Early Retirement Journey Investing Season 1

Enron and Madoff and Ponzi! Oh My!: How to Background Check Your Financial Professional

So when I started My Early Retirement Journey, one of the first things I had to reconcile was the fear of letting my money go to a place I didn’t understand. Every few years, we hear the stories of Bernie Madoff, or the next Bernie Madoff, or the Enrons or even watch CNBC. CNBC has an entire 13-season-and-counting run of American Greed which chronicles stories of greedy doctors, businesses, and financial advisers and firms. One must wonder, who is going to be next? When will the next Ponzi scheme come tumbling down and who will be affected? Is it going to be someone in the oft touted Vanguard or one of the new robo-advisors popping up…Wealthfront? Betterment? Ellevest?

What can we as consumers do to arm ourselves? Well as far as I know, no one truly knows what anyone is going to do, but the US government does put some safeguards in place to try to keep us and our assets safe.  I did some research and this is what I found.

Who we are as investors?
In 2010, the SEC’s Office of Investor Education and Advocacy asked the Library of Congress’s Federal Research Division to prepare a report on behavioral traits of U.S. investors.  The Library of Congress report identifies nine investing behaviors that can undermine investment performance. These behaviors include: active trading; the disposition effect; focusing on past performance and ignoring fees; familiarity bias; manias and panics; momentum investing; naïve diversification; noise trading; and inadequate diversification.

How to invest wisely?
The SEC recommends you ASK QUESTIONS. Per the SEC, we see too many investors who might have avoided trouble and losses if they had asked basic questions from the start. We encourage you to thoroughly evaluate the background of any financial professional with whom you intend to do business—before you hand over your hard-earned cash. It doesn’t matter if you are a beginner or have been investing for many years, it’s never too early or too late to start asking questions. It’s almost impossible to ask a dumb question about how you are investing your money. Don’t feel intimidated. Remember, it’s your money at stake. You are paying for the assistance of a financial professional. They should be prepared to answer your questions.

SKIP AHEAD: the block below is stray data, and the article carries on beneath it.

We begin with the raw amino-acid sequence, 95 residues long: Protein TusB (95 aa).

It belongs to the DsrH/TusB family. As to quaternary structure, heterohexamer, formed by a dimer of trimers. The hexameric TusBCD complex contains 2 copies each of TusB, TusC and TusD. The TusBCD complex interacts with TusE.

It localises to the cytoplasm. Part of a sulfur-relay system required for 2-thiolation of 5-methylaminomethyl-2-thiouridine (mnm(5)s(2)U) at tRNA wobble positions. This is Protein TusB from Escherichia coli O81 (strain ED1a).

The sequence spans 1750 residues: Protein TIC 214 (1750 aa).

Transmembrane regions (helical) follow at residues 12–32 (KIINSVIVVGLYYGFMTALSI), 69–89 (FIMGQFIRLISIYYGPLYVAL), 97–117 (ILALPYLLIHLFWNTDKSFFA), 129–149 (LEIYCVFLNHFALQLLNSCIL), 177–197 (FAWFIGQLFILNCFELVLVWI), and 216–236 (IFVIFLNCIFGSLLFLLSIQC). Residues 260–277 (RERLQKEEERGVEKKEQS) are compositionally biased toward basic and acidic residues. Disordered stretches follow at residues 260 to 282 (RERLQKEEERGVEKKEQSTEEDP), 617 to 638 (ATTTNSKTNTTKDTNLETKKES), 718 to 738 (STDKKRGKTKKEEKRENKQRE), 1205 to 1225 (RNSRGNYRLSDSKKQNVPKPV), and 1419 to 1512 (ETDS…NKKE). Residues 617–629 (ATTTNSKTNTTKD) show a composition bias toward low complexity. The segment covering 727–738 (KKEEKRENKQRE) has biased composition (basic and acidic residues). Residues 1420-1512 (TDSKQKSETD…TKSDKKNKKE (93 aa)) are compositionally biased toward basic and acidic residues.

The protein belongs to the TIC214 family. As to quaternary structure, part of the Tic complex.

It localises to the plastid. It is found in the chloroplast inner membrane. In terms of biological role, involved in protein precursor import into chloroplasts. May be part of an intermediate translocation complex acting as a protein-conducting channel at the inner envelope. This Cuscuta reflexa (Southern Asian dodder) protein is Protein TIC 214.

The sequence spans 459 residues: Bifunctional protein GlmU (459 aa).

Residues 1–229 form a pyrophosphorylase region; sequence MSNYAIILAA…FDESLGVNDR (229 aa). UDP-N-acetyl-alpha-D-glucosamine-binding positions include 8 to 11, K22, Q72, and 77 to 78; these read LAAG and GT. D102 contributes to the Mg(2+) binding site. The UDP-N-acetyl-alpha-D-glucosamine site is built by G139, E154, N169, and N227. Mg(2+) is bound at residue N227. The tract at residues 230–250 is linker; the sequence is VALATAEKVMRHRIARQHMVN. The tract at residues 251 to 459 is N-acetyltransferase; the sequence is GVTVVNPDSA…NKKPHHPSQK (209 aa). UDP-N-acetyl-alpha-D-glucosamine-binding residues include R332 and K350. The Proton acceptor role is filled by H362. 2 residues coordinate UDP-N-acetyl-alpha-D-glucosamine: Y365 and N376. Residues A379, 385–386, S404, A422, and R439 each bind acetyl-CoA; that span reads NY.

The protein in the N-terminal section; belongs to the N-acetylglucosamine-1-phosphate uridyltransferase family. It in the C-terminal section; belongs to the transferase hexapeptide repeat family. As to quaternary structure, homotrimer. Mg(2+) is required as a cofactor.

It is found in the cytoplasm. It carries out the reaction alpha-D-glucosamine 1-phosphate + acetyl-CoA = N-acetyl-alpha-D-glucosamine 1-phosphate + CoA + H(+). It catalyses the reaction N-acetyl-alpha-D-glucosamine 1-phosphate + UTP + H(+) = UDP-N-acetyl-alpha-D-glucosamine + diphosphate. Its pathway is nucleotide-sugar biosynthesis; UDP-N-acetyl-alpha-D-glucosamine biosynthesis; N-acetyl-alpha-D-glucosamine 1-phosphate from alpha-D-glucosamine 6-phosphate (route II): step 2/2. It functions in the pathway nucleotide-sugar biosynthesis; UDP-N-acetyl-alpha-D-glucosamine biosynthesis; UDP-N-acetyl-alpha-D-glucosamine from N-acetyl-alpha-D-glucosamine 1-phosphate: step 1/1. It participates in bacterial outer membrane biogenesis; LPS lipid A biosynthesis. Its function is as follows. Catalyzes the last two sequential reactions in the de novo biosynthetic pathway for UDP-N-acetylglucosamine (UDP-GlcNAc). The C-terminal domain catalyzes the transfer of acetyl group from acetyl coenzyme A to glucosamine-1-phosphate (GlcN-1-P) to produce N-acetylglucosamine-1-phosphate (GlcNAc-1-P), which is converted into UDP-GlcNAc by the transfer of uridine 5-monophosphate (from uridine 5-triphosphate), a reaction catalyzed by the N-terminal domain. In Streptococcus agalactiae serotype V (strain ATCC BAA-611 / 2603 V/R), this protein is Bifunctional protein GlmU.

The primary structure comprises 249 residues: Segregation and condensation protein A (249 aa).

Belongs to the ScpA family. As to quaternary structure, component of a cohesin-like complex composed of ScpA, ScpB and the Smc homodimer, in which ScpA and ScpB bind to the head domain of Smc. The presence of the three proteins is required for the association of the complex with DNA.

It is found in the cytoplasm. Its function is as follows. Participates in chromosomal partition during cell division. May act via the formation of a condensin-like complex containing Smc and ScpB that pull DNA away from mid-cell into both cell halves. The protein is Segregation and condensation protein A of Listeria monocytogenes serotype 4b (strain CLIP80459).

How do I do a background check?
If it’s someone recommended to you by a friend or family member ask them about their experience with this person. Do they get statements? Are there returns too good to be true? Is it easy to reach the advisor? Does this advisor target only a certain group of people? Are they registered with the state? What training and experience do they have?

If you’re in the FIRE world, or use online services, these and others are still questions you can pose. You can search the founder of the investment firm. If your employer has a 401k, the Prospectus that comes with it lists the fund manager. You can verify your broker’s disciplinary history by checking the Central Registration Depository (CRD) or by doing a broker check. Either your state securities regulator or FINRA can provide you with CRD information. Researching investments is part of an investor’s due diligence. Also, you should know that if your financial professional or his or her firm goes out of business or declares bankruptcy, you might not be able to recover your money—even if an arbitrator or a court rules in your favor. Do your research!

Research tools:
Ask and Check – Research Investment Products and Professionals
Using EDGAR – Researching Public Companies
Using EMMA – Researching Municipal Securities and 529 Plans
FINRA Fund Analyzer – The Fund Analyzer offers information and analysis on over 18,000 mutual funds, Exchange Traded Funds (ETFs) and Exchange Traded Notes (ETNs).  This tool establishes the value of the funds and impact of fees and expenses on your investment and also allows you the ability to look up applicable fees and available discounts for funds.

How to Read a Mutual Fund Prospectus
Part 1 of 3:  Investment Objective, Strategies, and Risks
Part 2 of 3: Fee Table and Performance
Part 3 of 3:  Management, Shareholder Information, and Statement of Additional Information

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  1. This is why I have never got as far as investing in individual stocks. I'd like to for the dividend income but analysis paralysis comes along. too much info and unable to work out what is what.

    I invest in Vanguard trackers as I deem in my unprofessional, inexperienced way that this is a good enough route. No financial adviser though, cut out the middleperson.

  2. Tuppenny! Sorry it's been so long. Blog finally unblocked on work internet for being too new! #milestone. So Vanguard is definitely a FIRE fave but those index funds are still funds. And funds have managers. And managers are people. And people are well….